Many people living in a small town or in the suburbs of a city own one cow that supplies the family table with milk and cream. Sometimes the cream will accumulate, but not in sufficient quantities to be made into butter in a large churn. A fruit jar usually takes the place of a churn and the work is exceedingly hard, the jar being shaken so the cream will beat against the ends in the process of butter-making. The accompanying sketch shows clearly how one boy rigged up a device having a driving wheel which is turned with a crank, and a driven wheel attached to an axle having a crank on the inner end. This crank is connected to a swinging cradle with a wire pitman of such a size as to slightly bend or spring at each end of the stroke. The cradle is made with a cleat fastened to each end, between which is placed the fruit jar, partially filled with cream. The jar is wedged in between the cleats and the churning effected by turning the crank. --Contributed by Geo. E. Badger, Mayger, Oregon.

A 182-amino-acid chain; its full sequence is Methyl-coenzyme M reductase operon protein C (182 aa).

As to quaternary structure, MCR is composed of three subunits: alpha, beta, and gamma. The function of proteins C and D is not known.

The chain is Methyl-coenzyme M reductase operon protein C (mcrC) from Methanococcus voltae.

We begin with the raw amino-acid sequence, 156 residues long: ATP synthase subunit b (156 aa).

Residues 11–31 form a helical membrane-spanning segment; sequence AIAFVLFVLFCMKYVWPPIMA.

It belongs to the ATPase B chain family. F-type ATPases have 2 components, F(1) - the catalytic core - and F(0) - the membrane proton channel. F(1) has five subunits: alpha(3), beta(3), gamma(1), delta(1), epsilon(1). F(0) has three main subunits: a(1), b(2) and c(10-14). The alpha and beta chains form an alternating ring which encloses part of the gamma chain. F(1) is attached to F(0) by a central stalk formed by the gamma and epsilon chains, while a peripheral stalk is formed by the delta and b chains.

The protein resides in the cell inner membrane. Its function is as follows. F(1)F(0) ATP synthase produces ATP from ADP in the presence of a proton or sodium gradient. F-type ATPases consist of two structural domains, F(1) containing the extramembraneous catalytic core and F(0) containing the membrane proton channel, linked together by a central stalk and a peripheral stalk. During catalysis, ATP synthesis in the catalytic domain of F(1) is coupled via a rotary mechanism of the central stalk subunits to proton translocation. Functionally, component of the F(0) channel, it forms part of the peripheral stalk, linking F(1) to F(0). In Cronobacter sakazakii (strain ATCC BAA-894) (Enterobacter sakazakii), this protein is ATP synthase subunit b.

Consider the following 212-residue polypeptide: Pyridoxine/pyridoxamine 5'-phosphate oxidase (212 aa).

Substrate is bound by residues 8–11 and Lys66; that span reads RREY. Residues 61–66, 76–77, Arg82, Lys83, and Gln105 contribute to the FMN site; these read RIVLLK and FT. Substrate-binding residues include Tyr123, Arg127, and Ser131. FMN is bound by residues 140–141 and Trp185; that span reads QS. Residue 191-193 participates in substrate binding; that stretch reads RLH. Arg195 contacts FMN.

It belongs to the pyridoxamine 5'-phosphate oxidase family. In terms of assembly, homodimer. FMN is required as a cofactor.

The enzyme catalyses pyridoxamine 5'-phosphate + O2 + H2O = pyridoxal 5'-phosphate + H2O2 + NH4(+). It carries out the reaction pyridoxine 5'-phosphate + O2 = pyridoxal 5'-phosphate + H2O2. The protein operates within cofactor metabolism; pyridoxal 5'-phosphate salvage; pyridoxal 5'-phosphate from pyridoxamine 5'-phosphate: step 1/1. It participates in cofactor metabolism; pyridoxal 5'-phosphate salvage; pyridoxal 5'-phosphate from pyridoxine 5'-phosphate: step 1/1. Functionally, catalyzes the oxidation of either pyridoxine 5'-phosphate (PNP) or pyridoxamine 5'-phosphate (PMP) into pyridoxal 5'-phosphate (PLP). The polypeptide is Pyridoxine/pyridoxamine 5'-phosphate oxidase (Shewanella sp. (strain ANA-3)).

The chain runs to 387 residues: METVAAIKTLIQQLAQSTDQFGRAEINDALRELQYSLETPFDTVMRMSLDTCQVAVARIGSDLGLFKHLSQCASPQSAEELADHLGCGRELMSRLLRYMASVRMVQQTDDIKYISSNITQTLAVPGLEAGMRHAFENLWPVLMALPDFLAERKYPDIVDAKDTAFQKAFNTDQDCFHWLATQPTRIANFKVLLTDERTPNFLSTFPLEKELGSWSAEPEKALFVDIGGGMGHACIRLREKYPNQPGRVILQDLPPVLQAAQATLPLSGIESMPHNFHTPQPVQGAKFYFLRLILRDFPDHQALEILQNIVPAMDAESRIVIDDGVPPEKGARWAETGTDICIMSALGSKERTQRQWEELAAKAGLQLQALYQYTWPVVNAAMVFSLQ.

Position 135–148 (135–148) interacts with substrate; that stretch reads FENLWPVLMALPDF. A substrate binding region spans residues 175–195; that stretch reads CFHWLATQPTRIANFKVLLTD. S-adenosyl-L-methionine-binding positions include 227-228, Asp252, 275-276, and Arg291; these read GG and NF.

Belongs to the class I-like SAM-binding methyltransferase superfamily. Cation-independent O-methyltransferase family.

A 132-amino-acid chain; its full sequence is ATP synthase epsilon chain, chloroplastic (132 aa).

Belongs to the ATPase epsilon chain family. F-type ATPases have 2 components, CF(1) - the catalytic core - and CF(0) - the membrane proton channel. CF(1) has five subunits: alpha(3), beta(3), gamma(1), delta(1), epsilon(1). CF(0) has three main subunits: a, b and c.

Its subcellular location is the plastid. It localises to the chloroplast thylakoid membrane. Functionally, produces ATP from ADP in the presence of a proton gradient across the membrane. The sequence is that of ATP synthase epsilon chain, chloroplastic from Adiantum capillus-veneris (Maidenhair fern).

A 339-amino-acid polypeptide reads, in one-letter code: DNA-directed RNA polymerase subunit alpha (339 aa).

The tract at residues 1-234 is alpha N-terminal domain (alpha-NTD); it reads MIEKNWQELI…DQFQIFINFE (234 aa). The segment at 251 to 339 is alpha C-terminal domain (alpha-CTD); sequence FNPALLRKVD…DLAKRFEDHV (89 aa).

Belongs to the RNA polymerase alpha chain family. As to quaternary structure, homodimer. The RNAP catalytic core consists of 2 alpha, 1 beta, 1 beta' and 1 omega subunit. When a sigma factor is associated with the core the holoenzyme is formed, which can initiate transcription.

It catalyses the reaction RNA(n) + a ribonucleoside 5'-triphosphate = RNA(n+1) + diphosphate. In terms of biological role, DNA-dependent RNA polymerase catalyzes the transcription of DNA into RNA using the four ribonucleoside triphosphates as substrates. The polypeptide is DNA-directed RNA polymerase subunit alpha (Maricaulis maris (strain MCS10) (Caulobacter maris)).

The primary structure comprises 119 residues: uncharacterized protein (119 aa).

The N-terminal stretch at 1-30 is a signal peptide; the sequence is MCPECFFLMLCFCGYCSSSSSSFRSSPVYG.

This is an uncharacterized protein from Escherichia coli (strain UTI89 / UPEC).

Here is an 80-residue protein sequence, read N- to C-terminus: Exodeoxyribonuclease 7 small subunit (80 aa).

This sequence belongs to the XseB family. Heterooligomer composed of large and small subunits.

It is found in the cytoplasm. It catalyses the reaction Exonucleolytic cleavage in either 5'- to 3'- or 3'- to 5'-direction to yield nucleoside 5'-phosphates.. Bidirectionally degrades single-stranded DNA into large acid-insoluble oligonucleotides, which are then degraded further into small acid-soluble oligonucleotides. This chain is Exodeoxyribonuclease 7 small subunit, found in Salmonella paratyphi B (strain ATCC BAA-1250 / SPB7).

Illustration: Making Butter